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Growing the Grassroots: Advisory Group Takes Inventory of 2018

by US Equestrian Communications Department | Jan 11, 2019, 7:02 PM EST

(left to right) Lisa Blackstone, Barb Kohr, Frank Madden, Mary Babick, Elisabeth Goth, and Bill Moroney speak at the Growing the Grassroots panel (Photo by Taylor Pence/US Equestrian)

Initiated by US Equestrian President Murray Kessler, the Grassroots Advisory Group is tasked with the responsibility of examining the barriers of entry for people into equestrian sport, opportunities for development and collaboration at the grassroots level with US Equestrian affiliates, how to better meet the needs of members, and how to promote the sport across all levels.

US Equestrian CEO Bill Moroney, along with Grassroots Advisory Group members Lisa Blackstone, Barb Kohr, Frank Madden, Mary Babick, and Elisabeth Goth addressed panel attendees, giving a report on the activity of the task force in 2018, what they learned, important initiatives, and where they are headed.

The Grassroots Advisory Group set out on the goal of identifying key issues at the grassroots level and raising awareness of existing affiliate and US Equestrian programs and initiatives that address those issues, finding the gaps in the ramp to entry into the sport, assisting affiliates in developing opportunities, and increasing awareness of and the benefits of US Equestrian.

Their starting point was to define “grassroots.” Within the sport of equestrian, this word has different meaning to different people, affiliates, and groups. However, the dictionary definition of grassroots is “ordinary people regarded as the main body of an organization’s membership.” Armed with this definition, the Grassroots Advisory Group reported the following on their work in 2018.

What the Grassroots Advisory Group Learned

  • A majority of US Equestrian members feel that they are encompassed within the definition of grassroots
  • Only a small number of members feel that the needs of the grassroots industry are being adequately addressed by governing bodies
  • The majority of members want to show, but the prohibitive cost and the feeling that they are not wanted or do not belong is a large barrier to entry
  • Each breed and discipline defines grassroots slightly differently and this creates unique challenges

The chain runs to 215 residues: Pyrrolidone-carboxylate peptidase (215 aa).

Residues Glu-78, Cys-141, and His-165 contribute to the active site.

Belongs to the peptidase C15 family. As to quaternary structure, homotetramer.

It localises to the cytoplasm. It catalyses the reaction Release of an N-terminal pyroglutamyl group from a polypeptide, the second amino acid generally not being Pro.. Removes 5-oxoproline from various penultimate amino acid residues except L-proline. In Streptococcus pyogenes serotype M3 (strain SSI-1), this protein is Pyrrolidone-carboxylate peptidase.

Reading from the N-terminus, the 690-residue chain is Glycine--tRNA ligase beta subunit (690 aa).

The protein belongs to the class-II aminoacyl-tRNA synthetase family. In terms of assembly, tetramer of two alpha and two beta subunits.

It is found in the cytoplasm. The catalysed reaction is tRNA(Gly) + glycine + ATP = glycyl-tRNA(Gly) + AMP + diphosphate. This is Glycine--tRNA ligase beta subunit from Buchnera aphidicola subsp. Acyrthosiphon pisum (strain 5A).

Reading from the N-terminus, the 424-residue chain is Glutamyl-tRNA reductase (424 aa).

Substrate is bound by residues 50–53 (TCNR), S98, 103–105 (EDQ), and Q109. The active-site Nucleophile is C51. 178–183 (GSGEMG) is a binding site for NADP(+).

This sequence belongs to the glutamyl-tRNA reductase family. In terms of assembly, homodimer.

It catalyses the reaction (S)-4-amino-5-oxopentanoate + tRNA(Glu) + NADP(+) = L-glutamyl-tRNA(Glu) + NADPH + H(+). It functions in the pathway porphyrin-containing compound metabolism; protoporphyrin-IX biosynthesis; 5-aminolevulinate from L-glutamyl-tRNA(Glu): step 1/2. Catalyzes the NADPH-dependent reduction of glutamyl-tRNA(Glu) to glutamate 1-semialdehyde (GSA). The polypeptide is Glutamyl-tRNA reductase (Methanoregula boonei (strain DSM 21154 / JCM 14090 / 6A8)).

• Most members are unaware of US Equestrian’s benefits
  • Affiliates are US Equestrian’s connection to the grassroots level of the sport – therefore, both must work hand in hand to provide more opportunities for members, make them feel more important, and develop pathways to help members to advance to the upper levels of the sport if they so choose

2018 Initiatives of the Grassroots Advisory Group

  • Increased Alliance Partner engagement, including email blasts to contact lists with the invitation of a free fan membership to Alliance Partner organizations, education pieces focused on competitions, and education pieces focused on riders/owners/trainers
  • Competition 1, 2, 3: a tool for helping affiliates and competition managers with putting on cost-effective and successful competitions. The tools have suggestions on how to run competitions successfully, encourage participation, how to identify and remove barriers, and helping competitions focus on short-term solutions that do not involve rule changes
  • USEF Lite (formally Competition Lite) was approved by the board approximately two years ago but now has almost 80 competitions that are now US Equestrian competitions
  • Better explanation of the Drugs and Medications program through Learning Center videos and other online resources, as well as a celebrity endorsement campaign

Grassroots Advisory Group Looks Ahead

  • A major question is how we simplify equestrian sport. People new to the sport are getting lost in what can be an overwhelming experience – how can this be resolved or lessened?
  • Eliminating the barriers to entry; how can we create successful “on ramps” to the sport for all levels?